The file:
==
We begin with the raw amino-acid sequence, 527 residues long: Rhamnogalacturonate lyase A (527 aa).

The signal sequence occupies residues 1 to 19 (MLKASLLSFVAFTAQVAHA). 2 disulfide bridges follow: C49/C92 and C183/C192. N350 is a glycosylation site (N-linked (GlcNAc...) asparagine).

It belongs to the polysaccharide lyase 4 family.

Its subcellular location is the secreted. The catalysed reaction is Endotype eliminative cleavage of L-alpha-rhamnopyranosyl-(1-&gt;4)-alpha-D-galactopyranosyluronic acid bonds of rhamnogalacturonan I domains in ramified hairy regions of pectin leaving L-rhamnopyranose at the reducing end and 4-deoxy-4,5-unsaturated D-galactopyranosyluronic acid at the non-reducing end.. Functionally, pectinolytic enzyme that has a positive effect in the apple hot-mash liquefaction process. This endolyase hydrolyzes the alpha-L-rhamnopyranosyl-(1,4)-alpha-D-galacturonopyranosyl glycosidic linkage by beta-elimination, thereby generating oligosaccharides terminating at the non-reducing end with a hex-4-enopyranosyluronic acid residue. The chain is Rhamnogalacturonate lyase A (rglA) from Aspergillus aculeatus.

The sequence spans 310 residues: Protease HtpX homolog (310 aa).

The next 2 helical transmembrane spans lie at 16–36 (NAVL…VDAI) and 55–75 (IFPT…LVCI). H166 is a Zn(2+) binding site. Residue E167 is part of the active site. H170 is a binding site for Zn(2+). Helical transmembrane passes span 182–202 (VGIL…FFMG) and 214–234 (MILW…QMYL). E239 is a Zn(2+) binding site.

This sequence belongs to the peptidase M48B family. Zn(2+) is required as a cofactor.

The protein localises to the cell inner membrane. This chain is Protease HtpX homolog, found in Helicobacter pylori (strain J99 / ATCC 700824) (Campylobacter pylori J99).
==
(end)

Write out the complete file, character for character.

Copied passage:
We begin with the raw amino-acid sequence, 527 residues long: Rhamnogalacturonate lyase A (527 aa).

The signal sequence occupies residues 1 to 19 (MLKASLLSFVAFTAQVAHA). 2 disulfide bridges follow: C49/C92 and C183/C192. N350 is a glycosylation site (N-linked (GlcNAc...) asparagine).

It belongs to the polysaccharide lyase 4 family.

Its subcellular location is the secreted. The catalysed reaction is Endotype eliminative cleavage of L-alpha-rhamnopyranosyl-(1-&gt;4)-alpha-D-galactopyranosyluronic acid bonds of rhamnogalacturonan I domains in ramified hairy regions of pectin leaving L-rhamnopyranose at the reducing end and 4-deoxy-4,5-unsaturated D-galactopyranosyluronic acid at the non-reducing end.. Functionally, pectinolytic enzyme that has a positive effect in the apple hot-mash liquefaction process. This endolyase hydrolyzes the alpha-L-rhamnopyranosyl-(1,4)-alpha-D-galacturonopyranosyl glycosidic linkage by beta-elimination, thereby generating oligosaccharides terminating at the non-reducing end with a hex-4-enopyranosyluronic acid residue. The chain is Rhamnogalacturonate lyase A (rglA) from Aspergillus aculeatus.

The sequence spans 310 residues: Protease HtpX homolog (310 aa).

The next 2 helical transmembrane spans lie at 16–36 (NAVL…VDAI) and 55–75 (IFPT…LVCI). H166 is a Zn(2+) binding site. Residue E167 is part of the active site. H170 is a binding site for Zn(2+). Helical transmembrane passes span 182–202 (VGIL…FFMG) and 214–234 (MILW…QMYL). E239 is a Zn(2+) binding site.

This sequence belongs to the peptidase M48B family. Zn(2+) is required as a cofactor.

The protein localises to the cell inner membrane. This chain is Protease HtpX homolog, found in Helicobacter pylori (strain J99 / ATCC 700824) (Campylobacter pylori J99).